The following analysis combines the smart grid's timely target, cost and schedule dimensions for the individual cyclic demand and then generates metrics for planning, control and measurement. The calculation of EVM requires to use of the following analytical formulas, which are also displayed in Figure 12:

\[ Actual \ Cost \ AC=Actual \ Cost \ of \ Work \ Performed \ (ACWP) \tag{6} \]

\[ Earned \ Value \ EV \ = \ Budgeted \ Cost \ of \ Work \ Performed \ (BCWP) \tag{7} \]

\[ Planned \ Value \ PV \ = \ Budgeted \ Cost \ of \ Work \ Scheduled \ (BCWS) \tag{8} \]

\[ Scheduled \ time \ = \ ST \ \tag{9} \]

\[ Actual \ time \ = \ AT \ \tag{10} \]

\[ Time \ Variance \ TV \ = \ ST \ - \ AT \ \tag{11} \]

\[ Cost \ Variance \ CV= \ EV \ - \ AC \ \tag{12} \]

\[ Scheduled \ variance \ SV \ = \ EV \ – \ PV \ \tag{13} \]

\[ Schedule \ Performance \ Index \ SPI \ = \ EV/PV \tag{14} \]

\[ Cost \ Performance \ Index \ CPI \ =EV/AC \tag{15} \]

\[ Time \ Performance \ Index \ TPI \ =ST/AT \tag{16} \]

\[ Cost \ Schedule \ Index \ CSI \ =EV/AC× \ PV \tag{17} \]

\[ Accumulation \ of \ the \ Project \ Budget \ at \ completion \ = \ BAC \ \tag{18} \]

\[ Estimated \ at \ completion \ EAC \ = \ BAC \ / \ CPI \tag{19} \]

\[ Variance \ at \ Completion \ VAC \ = \ BAC \ - \ EAC \ \tag{20} \]

\[ \begin{array} (To - Complete \ Performance \ Index \ (TCPI) \ = \\ \ Work \ Remaining \ (BAC \ – \ EV) / Funds \ (BAC \ – \ AC.) \end{array} \tag{21} \]

Based on the studies [1,2,3] the values 0.30–0.46 units denoted the range of desirable demand units. The time series data frame is divided into five observation points in time to trace the changing conditions of end-users incremental behaviours. The first EVM analysis assumes no operation circumstances are involved, and all data readings start from zeros; this step requires no simulation. The second, third, fourth and fifth observation points refer to 25%, 50%,75% and 100% of the demand progress on a daily bases and assume CPI variations at certain points where t 1…48, as Xn = {EV, PV, AC, CV, SV, CPI, SPI, TCPI, EV (t), PV (t), AC (t), CV(t), SV (t), CPI(t), SPI(t), TCPI(t)}. Subsequently, the observations of the preliminary vector of all time series data made up to the point t denoted to X1…48 and the vector of all end-users' observations of time series data denoted to X = X1…68 to estimate the changes occur in accordance with the influence of energy loss. In order to illustrate energy loss-driven cost, we defined the highest and lowest actual costs ACHigh and ACLow concerning overspent values (See Table 1). Figure 13 illustrates 25% of data results between t1 and t12 constitute the values of ACHigh = 490.27 unit and ACLow = 419.54 unit while PV = EV = 397.32 unit. Accordingly, the highest variance VARHigh = CVHigh = ACHigh -EV = 56.83 unit while the lowest variance VARLow = CVLow= ACLow -EV = 419.54 -397.32 = -13.90 unit and driven by energy loss.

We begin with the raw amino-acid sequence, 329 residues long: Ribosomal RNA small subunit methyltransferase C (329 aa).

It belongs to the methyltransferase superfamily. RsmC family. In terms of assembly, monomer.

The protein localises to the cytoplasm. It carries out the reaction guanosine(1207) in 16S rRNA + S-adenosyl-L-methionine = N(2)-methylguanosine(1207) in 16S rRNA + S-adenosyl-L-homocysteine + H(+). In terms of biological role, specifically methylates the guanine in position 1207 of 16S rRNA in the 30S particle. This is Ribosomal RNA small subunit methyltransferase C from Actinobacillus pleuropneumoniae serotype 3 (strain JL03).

Table 1 EVM Simulation Results.

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Figure 13 EVM simulation of 25% demand.

Mimics of end-users demands have been generated from a set of EVM metrics to emulate several estimates of the activity cost within tn durations and for Xn variables. EVM simulation in this study measures a volume of demand earned by end-users versus a volume of demand planned by suppliers that are expected to be earned as per the plan designed to avoid the phenomena of energy loss. The analysis was made to distinguish between four milestones to track the highest and lowest ranges of energy loss-driven cost based on the cyclic demand changes. Referring to the data of the simulation results in Table 1, simultaneously, Figure 13 displayed the analysis results after 25% of the allocated time passed, particularly for the first six hours of demand during a day. The expectations of earlier analysis will lead to discovering the problem earlier and provide a better chance to fix it, although it is not the case with the electricity demand. The deviation between planned and actual costs has been defined based on EVM metrics. The results of low demand levels found CVl1 = +13.90 and EACl1 = 1474.31 indicate no energy loss-driven cost occurs at the specified ranges. However, false probability signals were found within the ranges of maximum values where CVh1 = -56.83, and EACh1 = 1722.87, evidence of several demands' overreactions occurred via demands cumulated. We can note that EAC is a linear extrapolation of current tendencies that could not influence corrective measures, deliver corrective actions to future risks, or confirm any assurance to rely on the system's current pattern. Instead, EAC helps indicate the potential cost problems based on the demand scale ranges to provide a warning signal and trigger the need for rectifying actions.

The second stage of demand progress shown in Figure 14 is the values of all individual demands computed on the same basis being done to the first milestone but for twelve hours of the day (50% of the daily demand load).

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Figure 14 EVM simulation of 50% demand.

After twelve hours of end-users demand, the line scatters in Figure 14 represent CV2 and EAC2, while the bar chart in Figure 15 illustrates the CPI. These new results indicate an increase in energy loss and cause more expensive demand than planned; this issue can also be distinguished through the increasing gap between PV2, EV2 and ACH2, ACL2.

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Figure 15 CPI analysis.